Kerri Couillard’s Babierge, a company that taps into the new economy with online rentals of baby equipment, might be the most accidental startup.

With her own two children 19 months apart, Couillard remembers that when they were no longer toddlers in 2011, her husband pleaded with her to get rid of the unused high chairs, strollers, step stools and cribs cluttering the family garage.

“My husband wanted me to get rid of our own baby equipment,” she said. “We couldn’t park in the garage.”

Instead, she put an ad on Craigslist itemizing the gear and offering it for rent. “Within three days I had $300 in orders for things I already owned,” she said.

That one-time experience with online sales five years ago was the unofficial start of what has evolved into Babierge, a website that uses partnership agreements in a dozen cities to rent, deliver and set up baby gear for traveling families as well as grandparents and relatives who host those with young children.

With organic growth now behind her, Couillard said she is moving into the next phase of development with the hiring of an experienced chief executive officer, Fran Maier, a Santa Fe native and Stanford University business graduate who helped launch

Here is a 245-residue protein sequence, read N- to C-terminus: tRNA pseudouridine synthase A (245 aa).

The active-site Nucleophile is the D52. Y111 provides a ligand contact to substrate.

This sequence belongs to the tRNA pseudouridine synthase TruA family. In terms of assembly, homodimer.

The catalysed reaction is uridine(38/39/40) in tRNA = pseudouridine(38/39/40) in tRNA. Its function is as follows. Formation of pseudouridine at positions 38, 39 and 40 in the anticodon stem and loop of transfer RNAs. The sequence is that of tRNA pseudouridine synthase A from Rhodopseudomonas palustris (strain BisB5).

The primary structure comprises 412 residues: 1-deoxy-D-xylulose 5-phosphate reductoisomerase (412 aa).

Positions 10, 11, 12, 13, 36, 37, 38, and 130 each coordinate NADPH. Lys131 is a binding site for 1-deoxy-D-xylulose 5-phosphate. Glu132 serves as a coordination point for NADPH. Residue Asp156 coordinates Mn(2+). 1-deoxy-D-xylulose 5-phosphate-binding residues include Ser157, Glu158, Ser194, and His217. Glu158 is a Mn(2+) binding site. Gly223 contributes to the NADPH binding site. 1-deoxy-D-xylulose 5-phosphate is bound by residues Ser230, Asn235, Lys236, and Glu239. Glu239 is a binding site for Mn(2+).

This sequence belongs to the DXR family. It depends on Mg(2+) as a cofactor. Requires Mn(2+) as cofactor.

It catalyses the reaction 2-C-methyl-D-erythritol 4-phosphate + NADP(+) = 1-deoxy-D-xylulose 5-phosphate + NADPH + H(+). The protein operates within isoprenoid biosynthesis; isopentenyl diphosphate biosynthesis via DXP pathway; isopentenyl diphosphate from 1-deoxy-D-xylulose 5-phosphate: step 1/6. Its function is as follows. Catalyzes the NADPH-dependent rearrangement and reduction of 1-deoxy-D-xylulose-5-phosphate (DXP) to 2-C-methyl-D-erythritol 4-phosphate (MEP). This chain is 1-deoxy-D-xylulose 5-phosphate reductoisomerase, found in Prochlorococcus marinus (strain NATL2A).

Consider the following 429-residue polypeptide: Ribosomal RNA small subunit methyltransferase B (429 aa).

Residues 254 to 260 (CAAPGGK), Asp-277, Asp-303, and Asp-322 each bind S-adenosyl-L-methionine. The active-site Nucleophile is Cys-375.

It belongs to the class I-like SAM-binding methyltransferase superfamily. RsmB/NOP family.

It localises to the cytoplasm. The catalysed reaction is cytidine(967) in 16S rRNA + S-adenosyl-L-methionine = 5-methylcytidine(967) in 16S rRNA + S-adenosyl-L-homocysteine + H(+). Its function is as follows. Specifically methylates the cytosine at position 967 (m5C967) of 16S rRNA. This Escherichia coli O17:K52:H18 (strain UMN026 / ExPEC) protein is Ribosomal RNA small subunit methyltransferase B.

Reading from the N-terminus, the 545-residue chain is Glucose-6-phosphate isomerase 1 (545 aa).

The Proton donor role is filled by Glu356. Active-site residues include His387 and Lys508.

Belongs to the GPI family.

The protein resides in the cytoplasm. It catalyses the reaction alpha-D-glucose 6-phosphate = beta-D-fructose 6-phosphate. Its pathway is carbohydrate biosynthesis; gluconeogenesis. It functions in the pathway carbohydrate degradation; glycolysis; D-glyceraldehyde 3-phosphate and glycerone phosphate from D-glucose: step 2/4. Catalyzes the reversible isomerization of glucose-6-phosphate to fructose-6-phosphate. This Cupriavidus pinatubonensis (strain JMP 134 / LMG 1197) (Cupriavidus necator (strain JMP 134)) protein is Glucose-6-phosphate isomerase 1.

Babierge is operating in Santa Fe; Rio Rancho; Albuquerque; San Francisco; Los Angeles; San Antonio, Texas; Memphis, Tenn.; Chicago; Kalamazoo, Mich.; and Minneapolis/St. Paul.

Half its business comes from grandparents who don’t own baby and toddler equipment but are expecting family visits. Others are traveling parents who, in an age of baggage restrictions and crowded airplane flights, opt not to bring bulky baby gear with them on vacation.

In Santa Fe, Couillard herself provides the equipment, which is stored in a warehouse off Second Street, but she is moving away from providing direct services as she focuses on longer-term goals for the company.

Visitors can pick and choose equipment from the Babierge website, and Couillard brings it to hotels, homes or vacation rentals. She often sizes things such as car seats according to a child’s needs. Babierge also offers extras such as toys, stools and humidifiers to help children sleep in the drier air of Santa Fe’s high desert.